Objective: To examine whether use of vitamins B12, B6, and folate was associated with reduced severity of depressive symptoms and 2-year incidence of clinically significant depression.Method: The investigators recruited 299 men aged 75 years and older free of clinically significant depression (Beck Depression Inventory [BDI] score <18). They were randomly assigned to treatment with 400 micrograms B12 + 2 mg folic acid + 25 mg B6 per day (N = 150) or placebo (N = 149). The BDI was the primary outcome measure of the study. Follow-up assessments took place 6, 12, 18, and 24 months after baseline. Analyses were intention-to-treat. The study was conducted from June 2001 to June 2004.Results: 118 and 123 men treated with vitamins and placebo, respectively, completed this 2-year trial (19.4% dropout rate). Analysis of variance for repeated measures showed that there was no difference between the groups (F = 0.76, df = 1, p = .384) nor was there a significant change of BDI scores over time (F = 1.26, df = 4, p = .284). Cox regression revealed that participants treated with vitamins were 24% more likely to remain free of depression during the trial, although the difference between groups was not significant (95% CI = 0.68 to 2.28). At the end of the study, 84.3% of men treated with vitamins and 79.1% of those treated with placebo remained free of clinically significant depressive symptoms. The number of people needed to treat to show benefit was 21.Conclusion: The results of this study showed that treatment with B12, folic acid, and B6 is no better than placebo at reducing the severity of depressive symptoms or the incidence of clinically significant depression over a period of 2 years in older men.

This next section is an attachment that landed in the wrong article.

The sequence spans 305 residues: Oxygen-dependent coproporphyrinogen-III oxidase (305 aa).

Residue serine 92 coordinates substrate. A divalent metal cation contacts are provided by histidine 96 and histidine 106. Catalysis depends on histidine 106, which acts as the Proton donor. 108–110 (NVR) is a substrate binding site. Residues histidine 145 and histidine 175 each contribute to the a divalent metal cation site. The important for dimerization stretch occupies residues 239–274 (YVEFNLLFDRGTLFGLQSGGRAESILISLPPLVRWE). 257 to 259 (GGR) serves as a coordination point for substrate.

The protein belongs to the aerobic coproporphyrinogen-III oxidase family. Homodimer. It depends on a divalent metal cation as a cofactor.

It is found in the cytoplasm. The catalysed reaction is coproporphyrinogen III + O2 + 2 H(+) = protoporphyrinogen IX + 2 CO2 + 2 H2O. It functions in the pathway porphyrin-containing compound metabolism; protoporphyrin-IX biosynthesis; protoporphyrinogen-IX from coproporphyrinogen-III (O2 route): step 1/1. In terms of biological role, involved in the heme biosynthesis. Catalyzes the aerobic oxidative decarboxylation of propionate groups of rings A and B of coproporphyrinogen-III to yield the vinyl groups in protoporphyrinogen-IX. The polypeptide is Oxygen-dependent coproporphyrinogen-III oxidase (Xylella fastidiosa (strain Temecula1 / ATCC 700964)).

|Journal||Journal of Clinical Psychiatry|
|Publication status||Published - 2008|